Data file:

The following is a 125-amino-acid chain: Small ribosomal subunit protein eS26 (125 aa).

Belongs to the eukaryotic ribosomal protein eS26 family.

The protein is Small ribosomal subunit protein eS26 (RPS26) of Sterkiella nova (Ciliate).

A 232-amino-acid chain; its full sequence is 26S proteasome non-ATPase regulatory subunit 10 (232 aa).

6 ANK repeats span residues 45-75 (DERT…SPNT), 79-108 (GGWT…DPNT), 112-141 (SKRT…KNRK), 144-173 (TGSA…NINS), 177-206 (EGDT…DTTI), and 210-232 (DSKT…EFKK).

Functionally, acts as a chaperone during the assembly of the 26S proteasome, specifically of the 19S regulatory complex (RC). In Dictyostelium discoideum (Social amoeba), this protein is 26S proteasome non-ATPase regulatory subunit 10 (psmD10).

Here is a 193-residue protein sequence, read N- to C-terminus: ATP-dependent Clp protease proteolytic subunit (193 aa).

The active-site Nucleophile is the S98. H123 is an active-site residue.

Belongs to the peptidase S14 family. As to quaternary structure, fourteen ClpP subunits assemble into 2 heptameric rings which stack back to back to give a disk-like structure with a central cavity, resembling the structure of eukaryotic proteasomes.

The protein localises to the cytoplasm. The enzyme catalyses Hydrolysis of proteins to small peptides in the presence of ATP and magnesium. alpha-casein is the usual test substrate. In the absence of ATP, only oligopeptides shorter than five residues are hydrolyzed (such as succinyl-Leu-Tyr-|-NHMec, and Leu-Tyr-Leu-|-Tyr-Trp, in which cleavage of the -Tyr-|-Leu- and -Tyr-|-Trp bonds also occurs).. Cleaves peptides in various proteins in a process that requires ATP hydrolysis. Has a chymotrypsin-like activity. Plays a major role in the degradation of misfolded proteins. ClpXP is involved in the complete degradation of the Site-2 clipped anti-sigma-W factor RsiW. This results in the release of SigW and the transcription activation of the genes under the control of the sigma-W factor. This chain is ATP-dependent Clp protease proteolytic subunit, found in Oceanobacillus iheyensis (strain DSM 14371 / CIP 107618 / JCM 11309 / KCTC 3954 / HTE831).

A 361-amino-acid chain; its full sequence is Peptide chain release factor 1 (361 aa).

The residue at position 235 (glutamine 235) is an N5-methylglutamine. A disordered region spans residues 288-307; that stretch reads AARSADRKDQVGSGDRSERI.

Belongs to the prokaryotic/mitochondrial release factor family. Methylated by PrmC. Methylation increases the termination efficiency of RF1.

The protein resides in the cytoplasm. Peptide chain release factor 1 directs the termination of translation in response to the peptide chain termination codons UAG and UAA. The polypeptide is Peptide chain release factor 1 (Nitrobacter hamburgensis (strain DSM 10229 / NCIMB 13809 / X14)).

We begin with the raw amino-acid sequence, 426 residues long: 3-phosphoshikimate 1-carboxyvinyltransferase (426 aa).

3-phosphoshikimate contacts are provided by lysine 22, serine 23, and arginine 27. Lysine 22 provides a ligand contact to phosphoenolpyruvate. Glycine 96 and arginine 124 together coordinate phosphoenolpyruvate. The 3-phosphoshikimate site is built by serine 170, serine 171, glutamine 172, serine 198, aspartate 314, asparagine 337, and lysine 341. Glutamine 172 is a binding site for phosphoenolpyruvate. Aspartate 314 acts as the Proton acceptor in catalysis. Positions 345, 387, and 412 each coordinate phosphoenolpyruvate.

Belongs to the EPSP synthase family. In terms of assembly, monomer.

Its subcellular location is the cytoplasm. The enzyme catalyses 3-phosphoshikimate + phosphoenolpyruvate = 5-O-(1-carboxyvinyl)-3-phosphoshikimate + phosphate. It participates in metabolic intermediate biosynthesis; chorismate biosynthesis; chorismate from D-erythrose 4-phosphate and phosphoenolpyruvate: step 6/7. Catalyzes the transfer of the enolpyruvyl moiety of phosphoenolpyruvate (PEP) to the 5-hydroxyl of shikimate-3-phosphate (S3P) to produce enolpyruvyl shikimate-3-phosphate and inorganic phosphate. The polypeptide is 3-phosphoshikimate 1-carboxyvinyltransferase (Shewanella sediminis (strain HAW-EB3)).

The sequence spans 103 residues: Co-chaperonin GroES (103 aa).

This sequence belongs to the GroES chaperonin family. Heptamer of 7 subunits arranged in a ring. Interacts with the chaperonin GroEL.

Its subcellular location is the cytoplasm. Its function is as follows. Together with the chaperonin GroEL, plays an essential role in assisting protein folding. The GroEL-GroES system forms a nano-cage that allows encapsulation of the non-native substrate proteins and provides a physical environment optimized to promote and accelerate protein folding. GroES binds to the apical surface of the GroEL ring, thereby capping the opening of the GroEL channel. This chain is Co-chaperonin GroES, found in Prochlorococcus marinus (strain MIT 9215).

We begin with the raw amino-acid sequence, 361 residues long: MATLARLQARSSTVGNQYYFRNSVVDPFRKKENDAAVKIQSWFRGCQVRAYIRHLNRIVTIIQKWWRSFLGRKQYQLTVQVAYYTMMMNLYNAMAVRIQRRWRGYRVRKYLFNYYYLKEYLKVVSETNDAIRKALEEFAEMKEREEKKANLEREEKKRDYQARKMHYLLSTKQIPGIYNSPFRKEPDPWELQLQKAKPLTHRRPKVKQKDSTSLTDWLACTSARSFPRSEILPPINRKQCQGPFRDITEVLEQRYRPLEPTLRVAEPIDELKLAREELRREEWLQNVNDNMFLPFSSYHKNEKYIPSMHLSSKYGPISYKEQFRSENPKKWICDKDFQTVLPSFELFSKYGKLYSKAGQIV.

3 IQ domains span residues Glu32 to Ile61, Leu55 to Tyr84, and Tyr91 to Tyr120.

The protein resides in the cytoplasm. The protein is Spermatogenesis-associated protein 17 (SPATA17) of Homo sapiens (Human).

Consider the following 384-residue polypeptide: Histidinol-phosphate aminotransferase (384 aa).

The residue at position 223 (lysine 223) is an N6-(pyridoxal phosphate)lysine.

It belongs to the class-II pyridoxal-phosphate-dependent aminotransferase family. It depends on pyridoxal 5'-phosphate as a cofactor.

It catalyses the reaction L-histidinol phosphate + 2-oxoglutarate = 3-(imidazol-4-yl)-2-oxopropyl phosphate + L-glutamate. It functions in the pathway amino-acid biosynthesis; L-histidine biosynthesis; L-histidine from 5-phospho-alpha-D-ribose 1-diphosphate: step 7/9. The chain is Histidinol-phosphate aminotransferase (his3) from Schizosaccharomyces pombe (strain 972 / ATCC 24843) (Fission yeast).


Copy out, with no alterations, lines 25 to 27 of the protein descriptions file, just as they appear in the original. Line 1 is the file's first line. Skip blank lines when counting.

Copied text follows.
Consider the following 384-residue polypeptide: Histidinol-phosphate aminotransferase (384 aa).

The residue at position 223 (lysine 223) is an N6-(pyridoxal phosphate)lysine.

It belongs to the class-II pyridoxal-phosphate-dependent aminotransferase family. It depends on pyridoxal 5'-phosphate as a cofactor.